monopsony In economics Economics () is a social science that studies the Production (economics), production, distribution (economics), distribution, and Consumption (economics), consumption of goods and services. Economics focuses on the behavio ...
, oligopoly,
oligopsony An oligopsony (from Greek#REDIRECT Greek Greek may refer to: Greece Anything of, from, or related to Greece Greece ( el, Ελλάδα, , ), officially the Hellenic Republic, is a country located in Southeast Europe. Its population is appro ...
, and
monopolistic competition Monopolistic competition is a type of imperfect competitionIn economics, imperfect competition refers to a situation where the characteristics of an economic market do not fulfil all the necessary conditions of a perfectly competitive market, ...
. * Factor allocation inefficiencies in
production theory basics Production is the process of combining various material inputs and immaterial inputs (plans, know-how) in order to make something for consumption (output). It is the act of creating an output Output may refer to: * The information produced by a c ...
. *
Externalities In economics Economics () is a social science Social science is the branch A branch ( or , ) or tree branch (sometimes referred to in botany Botany, also called , plant biology or phytology, is the science of plan ...

Externalities
. * Asymmetric information, including
principal–agent problem The principal–agent problem, in political science Political science is the scientific study of politics Politics (from , ) is the set of activities that are associated with making decisions In psychology, decision-making (also sp ...
s. *
Long run In economics Economics () is a social science that studies the Production (economics), production, distribution (economics), distribution, and Consumption (economics), consumption of goods and services. Economics focuses on the behaviour ...
declining average costs in a
natural monopoly A natural monopoly is a monopoly A monopoly (from Greek#REDIRECT Greek Greek may refer to: Greece Anything of, from, or related to Greece Greece ( el, Ελλάδα, , ), officially the Hellenic Republic, is a country located in Southea ...

natural monopoly
. * Taxes and tariffs. * Government restrictions on prices and quantities sold and other regulation resulting from
government failure Government failure, in the context of public economics Public economics (or economics of the public sector) is the study of government policy through the lens of economic efficiency In , economic efficiency is, roughly speaking, a situation in w ...
. Note that if one of these conditions leads to inefficiency, another condition might help by counteracting it. For example, if a pollution externality leads to overproduction of tires, a tax on tires might restore the efficient level of production. A condition inefficient in the "first-best" might be desirable in the second-best. To determine whether an activity is moving the economy towards Pareto efficiency, two compensation tests have been developed. Policy changes usually help some people while hurting others, so these tests ask what would happen if the winners were to compensate the losers. Using the ''Kaldor criterion'', the change is desirable if the maximum amount the winners would be willing to pay is greater than the minimum the losers would accept. Under the ''Hicks criterion'', the change is desirable if the maximum the losers would be willing to offer the winners to prevent the change is less than the minimum the winners would accept as a bribe to give up the change. The Hicks compensation test is from the losers' point of view; the Kaldor compensation test is from the winners'. If both conditions are satisfied, the proposed change will move the economy toward Pareto optimality. This idea is known as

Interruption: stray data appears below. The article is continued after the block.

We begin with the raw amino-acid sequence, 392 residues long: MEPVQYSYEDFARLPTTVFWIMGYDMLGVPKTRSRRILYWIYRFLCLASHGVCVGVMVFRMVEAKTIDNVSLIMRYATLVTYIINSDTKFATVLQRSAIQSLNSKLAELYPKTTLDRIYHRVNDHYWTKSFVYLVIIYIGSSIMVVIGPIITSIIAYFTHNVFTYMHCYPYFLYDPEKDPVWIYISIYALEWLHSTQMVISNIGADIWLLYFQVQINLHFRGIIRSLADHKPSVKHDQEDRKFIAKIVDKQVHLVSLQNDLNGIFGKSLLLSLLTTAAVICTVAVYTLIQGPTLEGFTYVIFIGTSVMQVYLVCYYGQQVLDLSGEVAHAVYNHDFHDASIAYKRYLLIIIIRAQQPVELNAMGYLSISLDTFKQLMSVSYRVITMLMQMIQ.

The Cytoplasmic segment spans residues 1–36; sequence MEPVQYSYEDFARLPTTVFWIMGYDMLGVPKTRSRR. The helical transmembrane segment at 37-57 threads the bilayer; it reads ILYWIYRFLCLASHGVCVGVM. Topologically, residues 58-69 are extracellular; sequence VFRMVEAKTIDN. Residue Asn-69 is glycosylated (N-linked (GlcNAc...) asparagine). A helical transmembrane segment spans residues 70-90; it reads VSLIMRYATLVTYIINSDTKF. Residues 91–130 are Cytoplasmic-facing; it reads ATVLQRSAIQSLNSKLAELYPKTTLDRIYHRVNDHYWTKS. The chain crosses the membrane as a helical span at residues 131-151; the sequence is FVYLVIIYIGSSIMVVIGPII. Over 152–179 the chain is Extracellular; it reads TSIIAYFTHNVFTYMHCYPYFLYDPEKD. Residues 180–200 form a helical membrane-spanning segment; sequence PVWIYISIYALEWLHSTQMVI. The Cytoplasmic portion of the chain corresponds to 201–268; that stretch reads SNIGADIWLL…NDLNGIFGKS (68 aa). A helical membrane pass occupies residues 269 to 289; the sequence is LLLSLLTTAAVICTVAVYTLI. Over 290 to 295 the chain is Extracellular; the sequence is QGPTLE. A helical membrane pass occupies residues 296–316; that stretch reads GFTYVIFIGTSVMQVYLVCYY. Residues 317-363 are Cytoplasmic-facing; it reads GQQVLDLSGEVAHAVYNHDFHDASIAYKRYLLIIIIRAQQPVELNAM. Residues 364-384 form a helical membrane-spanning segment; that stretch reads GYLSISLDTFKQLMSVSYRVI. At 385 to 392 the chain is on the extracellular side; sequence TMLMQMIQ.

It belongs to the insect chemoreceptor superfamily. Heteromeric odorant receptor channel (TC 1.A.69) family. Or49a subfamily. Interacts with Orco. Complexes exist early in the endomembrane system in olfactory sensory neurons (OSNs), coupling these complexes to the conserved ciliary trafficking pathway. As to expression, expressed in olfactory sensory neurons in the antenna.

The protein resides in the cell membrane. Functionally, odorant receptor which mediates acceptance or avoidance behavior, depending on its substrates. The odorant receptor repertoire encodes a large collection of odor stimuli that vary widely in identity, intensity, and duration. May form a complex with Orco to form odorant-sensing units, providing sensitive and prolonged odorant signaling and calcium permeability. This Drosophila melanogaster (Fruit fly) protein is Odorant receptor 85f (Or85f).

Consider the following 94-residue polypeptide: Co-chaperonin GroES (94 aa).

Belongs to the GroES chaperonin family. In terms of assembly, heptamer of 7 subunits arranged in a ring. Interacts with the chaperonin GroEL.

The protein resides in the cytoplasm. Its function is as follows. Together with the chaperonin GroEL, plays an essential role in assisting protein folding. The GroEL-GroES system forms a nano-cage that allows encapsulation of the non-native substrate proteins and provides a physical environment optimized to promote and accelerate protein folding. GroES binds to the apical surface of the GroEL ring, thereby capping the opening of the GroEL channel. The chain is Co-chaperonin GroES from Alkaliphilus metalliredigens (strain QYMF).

Kaldor–Hicks efficiency A Kaldor–Hicks improvement, named for Nicholas Kaldor and John Hicks, is an economic re-allocation of resources among people that captures some of the intuitive appeal of a Pareto efficiency, Pareto improvement, but has less stringent criteria ...
. If the two conditions disagree, that yields the
Scitovsky paradox The Scitovsky paradox is a paradox in welfare economics which is resolved by stating that there is no increase in social welfare by a return to the original part of the losers. It is named after the Hungary, Hungarian born United States, American ec ...
.


Equity

There are many combinations of consumer utility, production mixes, and factor input combinations consistent with efficiency. In fact, there are an infinity of consumption and production equilibria that yield Pareto optimal results. There are as many optima as there are points on the aggregate
production–possibility frontierA production–possibility frontier (PPF), production possibility curve (PPC), or production possibility boundary (PPB), or Transformation curve/boundary/frontier is a curve which shows various combinations of the amounts of two goods which can be pr ...
. Hence, Pareto efficiency is a necessary, but not a sufficient condition for social welfare. Each Pareto optimum corresponds to a different income distribution in the economy. Some may involve great inequalities of income. So how do we decide which Pareto optimum is most desirable? This decision is made, either tacitly or overtly, when we specify the
social welfare functionIn welfare economics, a social welfare function is a function (mathematics), function that ranks social states (alternative complete descriptions of the society) as less desirable, more desirable, or indifference curve, indifferent for every possible ...